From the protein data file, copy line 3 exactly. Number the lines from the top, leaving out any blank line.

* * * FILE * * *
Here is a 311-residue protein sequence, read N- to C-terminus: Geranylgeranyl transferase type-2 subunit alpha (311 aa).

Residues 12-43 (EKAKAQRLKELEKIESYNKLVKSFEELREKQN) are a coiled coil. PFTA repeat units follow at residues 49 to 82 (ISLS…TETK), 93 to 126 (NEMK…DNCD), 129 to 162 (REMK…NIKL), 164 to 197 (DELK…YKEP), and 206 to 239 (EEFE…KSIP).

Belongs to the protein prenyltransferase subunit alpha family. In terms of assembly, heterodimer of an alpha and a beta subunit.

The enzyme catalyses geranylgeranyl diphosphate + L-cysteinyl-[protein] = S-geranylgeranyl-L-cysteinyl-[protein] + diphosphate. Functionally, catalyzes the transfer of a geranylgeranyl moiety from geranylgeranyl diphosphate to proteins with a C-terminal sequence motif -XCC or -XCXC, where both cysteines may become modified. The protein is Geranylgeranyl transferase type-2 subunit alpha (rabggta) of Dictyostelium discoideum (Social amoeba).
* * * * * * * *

Belongs to the protein prenyltransferase subunit alpha family. In terms of assembly, heterodimer of an alpha and a beta subunit.